Month: March 2002

Another test post.

Jake's Radio 'Blog

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Mike Donnellan: “Heh, you’re gonna make me quit my job or something if you don’t quit doing such cool shit! Like all I need is more RadioActive shrapnel from [yet another] one of your mind bombs stuck in my skull. But the absolute brilliance of RCS hit my brain today like a liquid crystal switch —BIP— sweeping away the cloudy fuzz to reveal a deep, clear resonance beneath it all.”

Jake's Radio 'Blog

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Thomas Madsen-Mygdal on RCS pricing: “…At 40$ what the heck – the first hour saved pays for a yearly license… And the value for money Userland is delivering is tremendous compared to the bigco’s km and collaboration solutions. It’s a killer-app style vs. the current model of bigco enterprise software – in a way it’s kind of a renaissance for the old pc software revenue model that Dave knows everything about. Overall it’s a great bottom-up play that only people of a caliber as Dave and his team can pull off.”

Jake's Radio 'Blog

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Brent Sleeper: Why web services matter (the quick version). “Web services will do to the underlying two tiers (data and logic) what the web did to the presentation layer… In applications like the UserLand’s Radio content management software and Radio Community Server collaboration environment, by contrast, we’re already seeing early examples of systems being designed with their business logic and data storage distributed and shared by a cloud of nodes. Radio is neither completely centralized nor completely stand-alone. It’s a pointer to how other sorts of applications will begin to look.”

Jake's Radio 'Blog

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Ryan Bhuiyan: “Hi, my name is Ryan Bhuiyan, and I am 7 years old.”

Jake's Radio 'Blog

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Jake's Radio 'Blog

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Jake's Brainpan

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We’re expanding the Radio Community Server beta group. If you’re interested in helping us test and ship RCS, please send email to Lawrence Lee: lawrence@userland.com.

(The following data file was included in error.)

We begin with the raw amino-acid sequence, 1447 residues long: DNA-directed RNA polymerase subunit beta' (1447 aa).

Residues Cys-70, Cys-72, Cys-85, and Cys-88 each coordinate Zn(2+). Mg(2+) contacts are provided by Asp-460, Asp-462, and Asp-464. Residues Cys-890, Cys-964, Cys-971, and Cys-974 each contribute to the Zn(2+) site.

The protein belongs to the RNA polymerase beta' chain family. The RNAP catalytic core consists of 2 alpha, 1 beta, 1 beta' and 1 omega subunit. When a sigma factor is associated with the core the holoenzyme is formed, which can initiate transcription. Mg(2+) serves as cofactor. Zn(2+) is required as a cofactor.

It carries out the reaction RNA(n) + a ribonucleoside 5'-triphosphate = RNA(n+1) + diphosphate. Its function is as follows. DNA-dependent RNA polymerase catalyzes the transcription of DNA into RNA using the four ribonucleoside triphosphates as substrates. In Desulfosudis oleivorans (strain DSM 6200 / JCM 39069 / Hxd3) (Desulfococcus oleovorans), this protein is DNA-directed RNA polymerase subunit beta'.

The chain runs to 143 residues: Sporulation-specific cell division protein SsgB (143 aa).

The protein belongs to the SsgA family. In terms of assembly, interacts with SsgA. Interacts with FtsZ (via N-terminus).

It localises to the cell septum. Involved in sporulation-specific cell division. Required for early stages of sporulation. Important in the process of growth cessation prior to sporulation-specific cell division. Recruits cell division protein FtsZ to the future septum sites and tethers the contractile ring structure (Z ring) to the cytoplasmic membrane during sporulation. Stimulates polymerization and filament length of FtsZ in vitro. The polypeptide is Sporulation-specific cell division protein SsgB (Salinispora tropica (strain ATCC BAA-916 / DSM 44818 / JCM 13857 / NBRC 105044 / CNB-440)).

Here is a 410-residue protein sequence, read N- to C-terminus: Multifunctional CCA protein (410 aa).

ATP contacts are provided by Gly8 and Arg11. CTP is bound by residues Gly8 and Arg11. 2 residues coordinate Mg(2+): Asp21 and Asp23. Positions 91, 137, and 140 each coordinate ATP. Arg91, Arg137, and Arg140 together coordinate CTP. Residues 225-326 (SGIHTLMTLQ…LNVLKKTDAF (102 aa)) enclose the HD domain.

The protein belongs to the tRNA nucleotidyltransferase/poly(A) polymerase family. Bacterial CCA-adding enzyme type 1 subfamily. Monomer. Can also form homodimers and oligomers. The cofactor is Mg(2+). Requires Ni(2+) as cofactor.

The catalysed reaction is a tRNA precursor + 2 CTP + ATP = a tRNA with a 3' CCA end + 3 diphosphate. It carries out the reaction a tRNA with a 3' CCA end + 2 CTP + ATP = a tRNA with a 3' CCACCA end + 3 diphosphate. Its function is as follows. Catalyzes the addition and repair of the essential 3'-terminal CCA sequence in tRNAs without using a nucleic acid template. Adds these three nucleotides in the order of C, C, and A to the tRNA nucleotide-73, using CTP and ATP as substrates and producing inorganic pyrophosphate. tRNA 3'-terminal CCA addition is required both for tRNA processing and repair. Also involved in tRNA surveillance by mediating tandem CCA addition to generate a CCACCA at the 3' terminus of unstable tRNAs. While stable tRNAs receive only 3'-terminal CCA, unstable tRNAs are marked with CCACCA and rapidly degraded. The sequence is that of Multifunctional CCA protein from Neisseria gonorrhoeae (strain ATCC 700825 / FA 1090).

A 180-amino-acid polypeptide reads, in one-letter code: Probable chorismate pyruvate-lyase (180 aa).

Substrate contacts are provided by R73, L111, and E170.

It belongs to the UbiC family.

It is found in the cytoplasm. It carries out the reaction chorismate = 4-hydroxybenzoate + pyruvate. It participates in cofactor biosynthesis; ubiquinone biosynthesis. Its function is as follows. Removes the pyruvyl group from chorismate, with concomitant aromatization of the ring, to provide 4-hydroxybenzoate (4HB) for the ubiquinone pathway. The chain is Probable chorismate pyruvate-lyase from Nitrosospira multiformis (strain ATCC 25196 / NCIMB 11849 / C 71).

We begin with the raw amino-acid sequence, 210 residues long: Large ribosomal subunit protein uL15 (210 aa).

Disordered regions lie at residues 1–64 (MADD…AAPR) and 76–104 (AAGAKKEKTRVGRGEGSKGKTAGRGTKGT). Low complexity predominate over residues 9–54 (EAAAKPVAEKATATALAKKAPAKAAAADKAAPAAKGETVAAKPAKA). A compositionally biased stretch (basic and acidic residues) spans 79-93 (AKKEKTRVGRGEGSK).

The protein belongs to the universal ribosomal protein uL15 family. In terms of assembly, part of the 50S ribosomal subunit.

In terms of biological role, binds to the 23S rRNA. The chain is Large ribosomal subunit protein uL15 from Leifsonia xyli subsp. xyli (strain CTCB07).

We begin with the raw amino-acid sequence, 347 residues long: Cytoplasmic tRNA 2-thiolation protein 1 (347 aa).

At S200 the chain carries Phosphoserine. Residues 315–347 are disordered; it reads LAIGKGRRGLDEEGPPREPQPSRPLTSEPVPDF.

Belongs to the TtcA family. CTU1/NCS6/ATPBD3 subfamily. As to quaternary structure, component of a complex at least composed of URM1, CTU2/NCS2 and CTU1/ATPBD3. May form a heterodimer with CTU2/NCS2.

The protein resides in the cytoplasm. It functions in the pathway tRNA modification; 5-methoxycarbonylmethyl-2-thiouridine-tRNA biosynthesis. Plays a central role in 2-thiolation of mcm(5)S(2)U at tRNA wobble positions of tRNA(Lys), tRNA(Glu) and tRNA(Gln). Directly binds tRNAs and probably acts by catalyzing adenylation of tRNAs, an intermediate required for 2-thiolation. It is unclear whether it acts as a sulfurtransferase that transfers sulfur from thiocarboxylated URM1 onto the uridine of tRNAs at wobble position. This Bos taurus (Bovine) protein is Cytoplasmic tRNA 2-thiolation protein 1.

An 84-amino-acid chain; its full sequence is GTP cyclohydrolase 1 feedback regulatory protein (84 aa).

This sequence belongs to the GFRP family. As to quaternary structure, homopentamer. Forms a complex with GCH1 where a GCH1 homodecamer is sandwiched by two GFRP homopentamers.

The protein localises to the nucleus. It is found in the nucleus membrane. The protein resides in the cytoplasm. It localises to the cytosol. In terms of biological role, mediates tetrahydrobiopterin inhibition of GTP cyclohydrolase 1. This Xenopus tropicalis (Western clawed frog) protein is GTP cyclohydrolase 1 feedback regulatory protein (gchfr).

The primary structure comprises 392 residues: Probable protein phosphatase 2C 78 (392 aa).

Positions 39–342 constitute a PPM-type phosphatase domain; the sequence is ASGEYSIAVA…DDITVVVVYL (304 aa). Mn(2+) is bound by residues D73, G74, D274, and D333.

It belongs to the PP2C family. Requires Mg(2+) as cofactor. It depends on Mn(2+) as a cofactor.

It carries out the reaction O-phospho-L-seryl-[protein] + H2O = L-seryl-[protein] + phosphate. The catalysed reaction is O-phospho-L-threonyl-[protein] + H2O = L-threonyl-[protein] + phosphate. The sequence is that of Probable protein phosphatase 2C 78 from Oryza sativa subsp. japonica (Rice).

Requirements: full-time net connection, fixed IP address, and up-to-date copy of Frontier 8.x or Radio 8.x.

Jake's Radio 'Blog

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Earlier, I saw Dave’s note about a page, which I will not link to in order to preserve it’s partial Googlewhack-iness, and realized that it’s not one. (Sorry Dave.)

According to this page, a true Googlewhack must consist of two search terms, both of which appear on Dictionary.com, which are searched for without surrounding quotes. (The quotes would restrict the search to the exact phrase.)

The search Dave linked to has seven search terms, one of which is not on Dictionary.com.

So I decided to do a quick experiment. How long would it take to really find one? I’d tried two or three searches for a minute or two each over the last couple of weeks, but didn’t find a true Googlewhack. Tonight I did:

apoplectic tweezer

The funny thing is that I clicked the Google Search button exactly twice, and the second time, I had a Googlewhack. Time: 27sec.

“Results 1 – 1 of 1.”

Here’s the result in case any of you are interested:

LETTERS From CAMP Rehoboth – July 3, 1998 – CAMPOUT
loud at the episode where Greg’s mother was apoplectic about having a birthday that
ended in a these things, but girls, it happens. Have tweezer, will travel.

www.camprehoboth.com/issue07-03-98/campout.htm – 14k – CachedSimilar pages

I logged the whack on the Whack Stack. I also took a screenshot just to proove it.

Jake's Brainpan

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Amy Harmon in the New York Times: “…many veterans of Silicon Valley say it is not the responsibility of technology to enforce copyright law. Telling technology companies to build devices that prevent copyright infringement, they contend, is like telling automakers to build cars that cannot exceed the speed limit.”

Jake's Radio 'Blog

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